Director at Userfocus Ltd
23 April 2007 09:18am
If you ever carry out web or software usability tests then you'll have come across Techsmith's Morae software. This Windows-based software package streamlines two tasks familiar to every usability tester. First, the software captures what's happening on screen and overlays a picture-in-picture webcam shot of the participant. Second, the software allows observers to log data, for example to tag usability problems or to mark interesting participant comments so you can go back and review them later.
Techsmith has just released a major upgrade to the software, now at version 2.0. As we were just about to run a usability test for a client, we thought we'd do something we'd never normally advise, and install the new version of Morae on top of the old one the night before the test. I'm not sure if this is because we like living on the edge at Userfocus or because we're just gadget freaks. Either way, it provided an interesting learning experience and allowed us to review the new software in anger.
Installation was a breeze and there were no hiccups during our test. This allowed us to focus on what's new in Morae. So is it worth taking the plunge if you haven't yet invested in this software?
Morae has three separate software components.
The most noticeable change to "Recorder" is that it now allows you to present an end-of-test survey to the participant. Built in to the software is John Brooke's 'SUS' questionnaire, John's original paper described this as "a quick and dirty usability scale" and unfortunately Techsmith appear to have followed this description in their implementation. The survey looks like one of those HTML emails you receive that doesn't quite render properly in your mail reader. The radio buttons for participants to select from are small and close together and are begging to be wrongly selected. If you don't like 'SUS', Morae allows you to create your own survey but we would have liked to be able to customise the look and feel of the survey as well. At the moment, our plan is to leave this feature until the next release. Much more useful is the extra data logging features built into "Recorder". For example, now you can assign a success score for each task and a severity rating for each issue that you log.
As well as its name change, "Observer" also has a couple of new features. By far the most useful is that now you have an editable log of all the markers you have made in the current recording. (Previously, once you had sent your marker it was irretrievable, like sending an instant message). If, like us, you sometimes made logging errors when 3-4 usability issues appeared simultaneously, then you'll love this feature. However, Morae won't allow you to edit the task number associated with the "Start task" marker retrospectively. Morae uses this to create a task segment in the recording and it's a critical marker for the "Manager" component. So if you get it wrong while data logging you'll just have to wait until you open the file in "Manager" before you can fix it. We hope the development team at Techsmith can get this fixed as soon as possible.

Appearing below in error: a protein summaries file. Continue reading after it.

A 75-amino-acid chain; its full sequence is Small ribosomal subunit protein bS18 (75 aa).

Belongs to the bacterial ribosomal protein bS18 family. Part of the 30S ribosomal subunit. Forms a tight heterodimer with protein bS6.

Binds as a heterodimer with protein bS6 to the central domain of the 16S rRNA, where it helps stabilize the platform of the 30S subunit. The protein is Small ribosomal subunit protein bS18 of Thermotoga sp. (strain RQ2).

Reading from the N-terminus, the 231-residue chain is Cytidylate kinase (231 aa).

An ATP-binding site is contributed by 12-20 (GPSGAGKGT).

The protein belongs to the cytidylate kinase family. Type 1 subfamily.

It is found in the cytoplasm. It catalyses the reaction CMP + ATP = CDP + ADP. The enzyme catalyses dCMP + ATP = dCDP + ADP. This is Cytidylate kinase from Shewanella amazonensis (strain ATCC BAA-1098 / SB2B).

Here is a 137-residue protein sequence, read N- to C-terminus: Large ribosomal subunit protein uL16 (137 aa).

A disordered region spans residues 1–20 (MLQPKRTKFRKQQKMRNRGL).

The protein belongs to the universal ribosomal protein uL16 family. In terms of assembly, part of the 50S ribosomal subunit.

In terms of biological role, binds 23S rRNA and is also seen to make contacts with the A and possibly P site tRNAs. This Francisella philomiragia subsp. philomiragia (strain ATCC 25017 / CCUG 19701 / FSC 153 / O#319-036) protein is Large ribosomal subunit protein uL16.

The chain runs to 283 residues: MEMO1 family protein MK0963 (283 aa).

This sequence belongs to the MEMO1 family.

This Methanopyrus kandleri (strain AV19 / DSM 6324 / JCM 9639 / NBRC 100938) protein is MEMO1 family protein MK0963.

But the star of the show is "Manager". The interface to "Manager" used to have two tabs, one to do the analysis and a second to create a highlights video. Now there's a third tab titled "Graph". As well as doing the obvious (that is, creating graphs) this new tab contains features that help you carry out analyses compliant with ISO 9241's definition of usability. So there are canned graphing functions for you to calculate efficiency (time on task), effectiveness (completion rate), and satisfaction (scores from the 'SUS' survey). But there are many other metrics you can calculate too, including one that had never occurred to me in the past: mouse movement. Selecting this analysis option will calculate how far the participant's mouse travelled during the task (measured in pixels). We're not sure how useful this is just yet but it could be a great consultancy opportunity: if you divide this measure by the time on task you'll get a "pixels per minute" efficiency metric, akin to a "miles per gallon" metric for automobiles. So we can now measure the mpg of a web site!
Prior to this release, Morae was the best product available for carrying out software and web site usability tests. But these new features make it a five-star product. At $1,495, it's expensive for software but it's still cheaper than renting a usability lab for a few days. Unfortunately, there is no evaluation version but Techsmith's web site contains a number of videos and screenshots that should give you a feel for the user interface.
Now we're off to create that mpg table for the FTSE 100 home pages.
David Travis, Userfocus.
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